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Gina Lollobrigida R.I.P

I was saddened to learn of the passing of La Lollo.

Of the big three Italian post war stars – Sophia Loren, Claudia Cardinale and Gina Lollobrigida – she was my favourite.

Sophia Loren, guided by her husband Carlo Ponte, had the bigger Hollywood career, Claudia Cardinale was the more beautiful, but La Lollobrigida was the most quintessentially Italian.

She was argumentative and litigious, falling out with Howard Hughes the boss at RKO records, and once had 4 law suits on the go so her career stalled.

My favourite of her many films was Buena Sera Mrs Campbell.

Here she played Carla Campbell who took in (literally) 3 GIs during the Italian campaign of 1943. Unsure who the father was after she became pregnant, she took monthly pay checks from all three and – to avoid local disapproval – acquired for herself the name Campbell after the soup can.

The plot resembles that of Mamma Mia.

The three GIs – played by Phil Silvers, Peter Lawford and Telly Savalas – have a reunion in the village and are curious to meet up again with their erstwhile lover played by Gina Lollobrigida.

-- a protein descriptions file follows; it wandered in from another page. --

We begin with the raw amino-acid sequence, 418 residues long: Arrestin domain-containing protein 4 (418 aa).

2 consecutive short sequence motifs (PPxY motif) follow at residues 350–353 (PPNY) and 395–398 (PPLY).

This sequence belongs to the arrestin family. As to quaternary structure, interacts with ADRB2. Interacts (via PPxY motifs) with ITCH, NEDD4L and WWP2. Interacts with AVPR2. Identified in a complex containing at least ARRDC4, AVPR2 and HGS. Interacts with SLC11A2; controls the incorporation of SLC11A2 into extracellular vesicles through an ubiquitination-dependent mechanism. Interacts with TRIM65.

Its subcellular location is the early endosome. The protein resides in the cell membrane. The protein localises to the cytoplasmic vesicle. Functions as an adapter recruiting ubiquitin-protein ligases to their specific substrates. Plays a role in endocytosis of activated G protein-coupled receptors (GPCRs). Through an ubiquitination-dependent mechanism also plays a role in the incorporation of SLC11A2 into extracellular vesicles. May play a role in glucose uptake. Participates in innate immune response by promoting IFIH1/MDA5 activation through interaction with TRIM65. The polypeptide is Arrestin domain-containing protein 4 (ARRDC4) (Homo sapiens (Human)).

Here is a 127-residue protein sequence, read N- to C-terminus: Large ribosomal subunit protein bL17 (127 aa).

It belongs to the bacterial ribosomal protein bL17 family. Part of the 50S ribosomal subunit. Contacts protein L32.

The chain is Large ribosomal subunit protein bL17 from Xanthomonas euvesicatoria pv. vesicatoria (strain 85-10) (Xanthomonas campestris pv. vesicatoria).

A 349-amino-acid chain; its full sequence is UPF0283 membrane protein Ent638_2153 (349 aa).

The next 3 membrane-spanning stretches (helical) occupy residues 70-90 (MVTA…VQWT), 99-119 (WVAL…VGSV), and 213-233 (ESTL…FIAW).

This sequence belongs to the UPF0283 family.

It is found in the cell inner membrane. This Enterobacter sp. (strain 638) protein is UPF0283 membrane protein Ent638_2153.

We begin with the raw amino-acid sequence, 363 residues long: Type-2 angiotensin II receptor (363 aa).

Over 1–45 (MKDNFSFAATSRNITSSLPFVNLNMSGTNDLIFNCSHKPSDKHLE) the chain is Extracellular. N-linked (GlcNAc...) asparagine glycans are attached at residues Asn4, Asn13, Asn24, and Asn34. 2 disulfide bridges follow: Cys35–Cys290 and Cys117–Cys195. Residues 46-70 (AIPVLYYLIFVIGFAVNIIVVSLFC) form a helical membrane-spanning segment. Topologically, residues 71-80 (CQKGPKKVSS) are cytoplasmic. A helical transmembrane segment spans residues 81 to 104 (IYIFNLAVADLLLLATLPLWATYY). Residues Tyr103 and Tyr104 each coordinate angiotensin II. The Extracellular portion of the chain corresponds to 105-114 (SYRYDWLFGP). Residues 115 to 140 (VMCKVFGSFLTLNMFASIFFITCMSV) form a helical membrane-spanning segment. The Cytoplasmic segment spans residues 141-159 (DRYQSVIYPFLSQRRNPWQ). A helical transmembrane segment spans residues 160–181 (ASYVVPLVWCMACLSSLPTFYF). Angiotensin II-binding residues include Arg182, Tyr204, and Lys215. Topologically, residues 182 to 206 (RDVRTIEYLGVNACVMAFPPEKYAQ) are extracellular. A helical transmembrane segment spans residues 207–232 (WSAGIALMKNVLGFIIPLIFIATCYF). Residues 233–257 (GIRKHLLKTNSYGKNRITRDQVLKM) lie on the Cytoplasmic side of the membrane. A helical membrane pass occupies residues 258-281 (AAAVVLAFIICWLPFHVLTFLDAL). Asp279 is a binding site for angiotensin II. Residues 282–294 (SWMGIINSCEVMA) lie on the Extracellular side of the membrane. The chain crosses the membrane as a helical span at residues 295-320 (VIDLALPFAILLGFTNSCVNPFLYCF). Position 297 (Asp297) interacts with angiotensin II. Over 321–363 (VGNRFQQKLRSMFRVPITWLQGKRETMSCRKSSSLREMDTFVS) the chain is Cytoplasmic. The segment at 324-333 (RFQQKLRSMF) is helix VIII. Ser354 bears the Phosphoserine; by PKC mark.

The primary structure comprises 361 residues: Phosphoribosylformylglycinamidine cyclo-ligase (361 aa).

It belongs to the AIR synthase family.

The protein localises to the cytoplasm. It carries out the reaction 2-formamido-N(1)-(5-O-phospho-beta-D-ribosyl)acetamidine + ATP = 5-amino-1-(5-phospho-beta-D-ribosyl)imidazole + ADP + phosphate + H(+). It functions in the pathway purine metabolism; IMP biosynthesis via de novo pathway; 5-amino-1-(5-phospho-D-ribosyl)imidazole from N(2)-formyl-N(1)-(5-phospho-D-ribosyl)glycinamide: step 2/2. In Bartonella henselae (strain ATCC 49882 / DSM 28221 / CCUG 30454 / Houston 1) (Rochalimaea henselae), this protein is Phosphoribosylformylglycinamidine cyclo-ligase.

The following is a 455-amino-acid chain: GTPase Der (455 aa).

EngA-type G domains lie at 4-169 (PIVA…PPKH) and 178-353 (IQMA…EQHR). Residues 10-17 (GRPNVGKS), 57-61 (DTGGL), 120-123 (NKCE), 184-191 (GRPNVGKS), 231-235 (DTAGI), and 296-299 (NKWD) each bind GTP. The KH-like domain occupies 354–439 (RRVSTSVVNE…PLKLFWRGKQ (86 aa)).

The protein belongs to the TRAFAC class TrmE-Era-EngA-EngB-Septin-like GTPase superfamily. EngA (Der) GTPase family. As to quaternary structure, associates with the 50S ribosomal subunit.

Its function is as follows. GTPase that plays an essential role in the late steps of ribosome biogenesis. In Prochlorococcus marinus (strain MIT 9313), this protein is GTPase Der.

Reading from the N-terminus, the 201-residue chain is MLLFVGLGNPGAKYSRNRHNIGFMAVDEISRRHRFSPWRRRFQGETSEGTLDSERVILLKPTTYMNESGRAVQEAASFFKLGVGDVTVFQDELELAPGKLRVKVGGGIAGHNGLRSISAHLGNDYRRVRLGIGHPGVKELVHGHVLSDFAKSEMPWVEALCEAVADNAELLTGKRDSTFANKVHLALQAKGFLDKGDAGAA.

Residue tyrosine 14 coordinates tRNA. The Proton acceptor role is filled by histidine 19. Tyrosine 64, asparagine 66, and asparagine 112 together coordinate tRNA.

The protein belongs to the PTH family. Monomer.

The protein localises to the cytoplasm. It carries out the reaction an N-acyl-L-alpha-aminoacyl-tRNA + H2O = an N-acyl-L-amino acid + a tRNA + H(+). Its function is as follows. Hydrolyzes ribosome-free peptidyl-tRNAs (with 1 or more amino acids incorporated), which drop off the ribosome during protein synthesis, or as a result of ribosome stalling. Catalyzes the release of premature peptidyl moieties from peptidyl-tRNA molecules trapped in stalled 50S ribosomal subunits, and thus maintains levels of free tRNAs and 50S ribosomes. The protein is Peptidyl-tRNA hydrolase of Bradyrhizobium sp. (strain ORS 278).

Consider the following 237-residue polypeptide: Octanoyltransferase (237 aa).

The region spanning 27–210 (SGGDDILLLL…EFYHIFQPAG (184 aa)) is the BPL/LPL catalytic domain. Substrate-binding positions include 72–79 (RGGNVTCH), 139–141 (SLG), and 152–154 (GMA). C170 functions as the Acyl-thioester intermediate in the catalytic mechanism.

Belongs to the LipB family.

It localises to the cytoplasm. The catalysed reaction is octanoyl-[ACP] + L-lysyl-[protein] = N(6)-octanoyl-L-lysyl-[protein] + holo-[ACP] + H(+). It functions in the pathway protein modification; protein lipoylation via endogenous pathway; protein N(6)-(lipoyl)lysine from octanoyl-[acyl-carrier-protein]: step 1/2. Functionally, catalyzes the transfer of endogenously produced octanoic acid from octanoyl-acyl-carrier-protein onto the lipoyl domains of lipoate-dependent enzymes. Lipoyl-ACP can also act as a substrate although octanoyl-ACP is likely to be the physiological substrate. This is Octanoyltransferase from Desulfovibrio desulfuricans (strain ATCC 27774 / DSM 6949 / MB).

In one hilarious scene her daughter Gia dances with Phil Silvers. She asks him what sort of man her father was: “I hear he was handsome and brave.

Phil Silvers, who was neither, smirks: “He was both and a lot more besides”.

Gina Lollobrigida was perfect in the role, using her sexual wiles to keep them all, not least Phil Silvers over the top wife played brilliantly by Shelley Winters and it remains one of my favourites, not least for the scene when branded a slut by Gia, her new boyfriend Vittorio leaps to her defence as a mother for providing the best she could for her daughter.

Gina Lollobrigida was a talented woman who had a second career as a photographer, taking amongst other subjects Fidel Castro who was greatly enamoured by her.

Tempestuous, sexy, wilful – she was all of that – but a supreme star of the screen.

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About Neil Rosen

Neil went to the City of London School and Manchester University graduating with a 1st in economics. After a brief stint in accountancy, Neil emigrated to a kibbutz In Israel. His articles on the burgeoning Israeli film industry earned comparisons to Truffaut and Godard in Cahiers du Cinema. Now one of the world's leading film critics and moderators at film Festivals Neil has written definitively in his book Kosher Nostra on Jewish post war actors. Neil lives with his family in North London. More Posts